2 important Supreme Court decisions on the Miranda Warning

You are probably at least aware of your Miranda rights. Anyone who has watched a television show where someone gets arrested knows that the police should tell an individual about their right to remain silent and their right to legal representation when facing criminal charges.

However, those rights are constantly in flux due to changes in the law and court rulings. The Supreme Court this year has taken on not one but two significant cases related to the Miranda Warning. The rulings they entered in both of those cases can have implications for those who believe they endured a Miranda rights violation during the investigation into their actions.

Police don’t always have to give the warning

In a ruling that may leave some people vulnerable and may prompt some police officers to engage in deceptive behavior, the Supreme Court found that simply being in a police vehicle or in handcuffs was not enough for an individual to claim a Miranda Rights violation.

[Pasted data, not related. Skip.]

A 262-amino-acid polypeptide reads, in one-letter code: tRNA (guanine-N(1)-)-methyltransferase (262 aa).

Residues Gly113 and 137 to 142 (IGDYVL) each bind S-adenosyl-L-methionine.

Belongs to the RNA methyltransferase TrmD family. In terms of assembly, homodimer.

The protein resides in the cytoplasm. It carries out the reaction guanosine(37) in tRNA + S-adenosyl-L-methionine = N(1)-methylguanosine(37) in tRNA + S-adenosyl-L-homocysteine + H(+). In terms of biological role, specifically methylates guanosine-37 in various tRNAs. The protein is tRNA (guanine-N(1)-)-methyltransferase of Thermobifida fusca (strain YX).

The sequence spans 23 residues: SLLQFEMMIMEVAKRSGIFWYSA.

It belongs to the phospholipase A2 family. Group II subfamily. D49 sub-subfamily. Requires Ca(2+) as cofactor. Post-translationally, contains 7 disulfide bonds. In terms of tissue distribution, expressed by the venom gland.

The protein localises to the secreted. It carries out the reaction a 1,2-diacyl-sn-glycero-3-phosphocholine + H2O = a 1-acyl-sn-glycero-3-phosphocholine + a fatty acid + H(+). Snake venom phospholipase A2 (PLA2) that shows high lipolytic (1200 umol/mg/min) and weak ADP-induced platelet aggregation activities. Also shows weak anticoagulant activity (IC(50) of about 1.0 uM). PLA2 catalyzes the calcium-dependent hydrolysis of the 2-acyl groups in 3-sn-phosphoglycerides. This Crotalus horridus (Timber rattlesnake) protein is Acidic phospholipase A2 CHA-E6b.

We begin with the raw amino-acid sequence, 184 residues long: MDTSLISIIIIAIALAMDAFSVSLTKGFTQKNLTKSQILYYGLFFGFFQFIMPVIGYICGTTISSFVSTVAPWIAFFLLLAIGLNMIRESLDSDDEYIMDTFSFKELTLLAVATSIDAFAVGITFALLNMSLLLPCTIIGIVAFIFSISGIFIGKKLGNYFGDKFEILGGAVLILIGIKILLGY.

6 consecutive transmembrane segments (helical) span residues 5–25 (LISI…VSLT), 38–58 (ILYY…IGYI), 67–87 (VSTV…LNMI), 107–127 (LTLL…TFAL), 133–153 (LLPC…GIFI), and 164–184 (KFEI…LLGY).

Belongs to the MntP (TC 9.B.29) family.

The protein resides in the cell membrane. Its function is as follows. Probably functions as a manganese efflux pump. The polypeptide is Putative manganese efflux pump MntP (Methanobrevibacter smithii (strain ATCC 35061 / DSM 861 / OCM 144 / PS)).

In this particular case, the police officer placed the suspect in handcuffs as a protective measure and had not yet placed them under arrest. The Supreme Court found that statements made while in handcuffs are not necessarily evidence the defendant could exclude from court proceedings due to not receiving the Miranda warning. Those interacting with police officers will need to be familiar with their rights or run the risk of officers tricking them into making dangerous statements.

Police aren’t civilly liable for violations

Individuals who claim that police departments violated their civil rights or caused them harm with inappropriate practices can sometimes bring a lawsuit against the officer or the police department itself.

Another recent Supreme Court ruling has essentially done away with that practice by declaring that there is no civil liability for Miranda violations. An individual who believes the police violated their Miranda rights could raise that issue in criminal court as part of a defense effort, but they will not be able to take the officer or department to court later to ask for compensation because of that violation.

Staying up-to-date on important changes that affect the rights of criminal defendants can help you plan your defense when facing criminal charges and can help you better handle interactions with law enforcement.

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